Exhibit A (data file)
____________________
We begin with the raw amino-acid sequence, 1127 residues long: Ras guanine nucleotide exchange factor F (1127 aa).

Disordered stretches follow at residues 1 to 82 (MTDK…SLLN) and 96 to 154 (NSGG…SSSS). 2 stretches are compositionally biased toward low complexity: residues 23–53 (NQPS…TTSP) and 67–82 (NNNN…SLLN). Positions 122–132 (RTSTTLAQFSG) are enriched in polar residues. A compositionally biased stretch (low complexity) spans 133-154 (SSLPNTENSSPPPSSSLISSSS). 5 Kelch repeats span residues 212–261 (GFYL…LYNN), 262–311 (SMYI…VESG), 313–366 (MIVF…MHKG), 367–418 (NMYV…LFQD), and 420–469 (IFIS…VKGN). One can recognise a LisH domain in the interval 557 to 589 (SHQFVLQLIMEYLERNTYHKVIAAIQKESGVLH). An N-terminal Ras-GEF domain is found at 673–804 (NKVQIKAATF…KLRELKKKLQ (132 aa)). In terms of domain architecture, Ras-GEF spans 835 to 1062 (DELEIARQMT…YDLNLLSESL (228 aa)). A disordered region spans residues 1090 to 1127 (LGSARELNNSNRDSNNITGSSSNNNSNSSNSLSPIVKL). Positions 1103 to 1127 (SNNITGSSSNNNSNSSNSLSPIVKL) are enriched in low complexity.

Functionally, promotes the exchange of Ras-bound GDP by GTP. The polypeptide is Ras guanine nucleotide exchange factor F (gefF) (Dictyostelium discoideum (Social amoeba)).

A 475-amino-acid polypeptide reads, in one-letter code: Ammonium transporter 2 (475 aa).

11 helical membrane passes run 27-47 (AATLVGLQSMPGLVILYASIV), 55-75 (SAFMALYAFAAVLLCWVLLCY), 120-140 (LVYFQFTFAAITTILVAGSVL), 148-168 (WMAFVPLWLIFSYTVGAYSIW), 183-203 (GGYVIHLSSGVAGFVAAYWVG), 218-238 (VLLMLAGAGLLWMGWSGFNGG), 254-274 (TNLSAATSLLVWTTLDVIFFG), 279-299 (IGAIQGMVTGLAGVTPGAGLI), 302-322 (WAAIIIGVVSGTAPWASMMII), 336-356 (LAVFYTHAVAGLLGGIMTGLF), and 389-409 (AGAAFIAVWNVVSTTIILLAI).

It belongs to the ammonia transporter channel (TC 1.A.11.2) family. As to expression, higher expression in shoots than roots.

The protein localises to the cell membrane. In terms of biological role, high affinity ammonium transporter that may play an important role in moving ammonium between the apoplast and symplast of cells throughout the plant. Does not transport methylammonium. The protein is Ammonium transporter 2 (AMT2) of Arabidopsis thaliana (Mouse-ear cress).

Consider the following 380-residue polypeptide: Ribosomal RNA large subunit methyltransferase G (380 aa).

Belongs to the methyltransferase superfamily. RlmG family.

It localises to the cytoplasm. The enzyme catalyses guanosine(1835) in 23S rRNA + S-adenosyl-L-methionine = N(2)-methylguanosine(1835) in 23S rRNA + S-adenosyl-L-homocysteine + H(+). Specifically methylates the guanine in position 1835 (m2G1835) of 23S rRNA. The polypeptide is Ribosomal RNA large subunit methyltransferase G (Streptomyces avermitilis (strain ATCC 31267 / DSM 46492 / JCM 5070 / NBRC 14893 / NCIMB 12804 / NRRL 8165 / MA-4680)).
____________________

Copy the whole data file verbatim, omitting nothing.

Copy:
We begin with the raw amino-acid sequence, 1127 residues long: Ras guanine nucleotide exchange factor F (1127 aa).

Disordered stretches follow at residues 1 to 82 (MTDK…SLLN) and 96 to 154 (NSGG…SSSS). 2 stretches are compositionally biased toward low complexity: residues 23–53 (NQPS…TTSP) and 67–82 (NNNN…SLLN). Positions 122–132 (RTSTTLAQFSG) are enriched in polar residues. A compositionally biased stretch (low complexity) spans 133-154 (SSLPNTENSSPPPSSSLISSSS). 5 Kelch repeats span residues 212–261 (GFYL…LYNN), 262–311 (SMYI…VESG), 313–366 (MIVF…MHKG), 367–418 (NMYV…LFQD), and 420–469 (IFIS…VKGN). One can recognise a LisH domain in the interval 557 to 589 (SHQFVLQLIMEYLERNTYHKVIAAIQKESGVLH). An N-terminal Ras-GEF domain is found at 673–804 (NKVQIKAATF…KLRELKKKLQ (132 aa)). In terms of domain architecture, Ras-GEF spans 835 to 1062 (DELEIARQMT…YDLNLLSESL (228 aa)). A disordered region spans residues 1090 to 1127 (LGSARELNNSNRDSNNITGSSSNNNSNSSNSLSPIVKL). Positions 1103 to 1127 (SNNITGSSSNNNSNSSNSLSPIVKL) are enriched in low complexity.

Functionally, promotes the exchange of Ras-bound GDP by GTP. The polypeptide is Ras guanine nucleotide exchange factor F (gefF) (Dictyostelium discoideum (Social amoeba)).

A 475-amino-acid polypeptide reads, in one-letter code: Ammonium transporter 2 (475 aa).

11 helical membrane passes run 27-47 (AATLVGLQSMPGLVILYASIV), 55-75 (SAFMALYAFAAVLLCWVLLCY), 120-140 (LVYFQFTFAAITTILVAGSVL), 148-168 (WMAFVPLWLIFSYTVGAYSIW), 183-203 (GGYVIHLSSGVAGFVAAYWVG), 218-238 (VLLMLAGAGLLWMGWSGFNGG), 254-274 (TNLSAATSLLVWTTLDVIFFG), 279-299 (IGAIQGMVTGLAGVTPGAGLI), 302-322 (WAAIIIGVVSGTAPWASMMII), 336-356 (LAVFYTHAVAGLLGGIMTGLF), and 389-409 (AGAAFIAVWNVVSTTIILLAI).

It belongs to the ammonia transporter channel (TC 1.A.11.2) family. As to expression, higher expression in shoots than roots.

The protein localises to the cell membrane. In terms of biological role, high affinity ammonium transporter that may play an important role in moving ammonium between the apoplast and symplast of cells throughout the plant. Does not transport methylammonium. The protein is Ammonium transporter 2 (AMT2) of Arabidopsis thaliana (Mouse-ear cress).

Consider the following 380-residue polypeptide: Ribosomal RNA large subunit methyltransferase G (380 aa).

Belongs to the methyltransferase superfamily. RlmG family.

It localises to the cytoplasm. The enzyme catalyses guanosine(1835) in 23S rRNA + S-adenosyl-L-methionine = N(2)-methylguanosine(1835) in 23S rRNA + S-adenosyl-L-homocysteine + H(+). Specifically methylates the guanine in position 1835 (m2G1835) of 23S rRNA. The polypeptide is Ribosomal RNA large subunit methyltransferase G (Streptomyces avermitilis (strain ATCC 31267 / DSM 46492 / JCM 5070 / NBRC 14893 / NCIMB 12804 / NRRL 8165 / MA-4680)).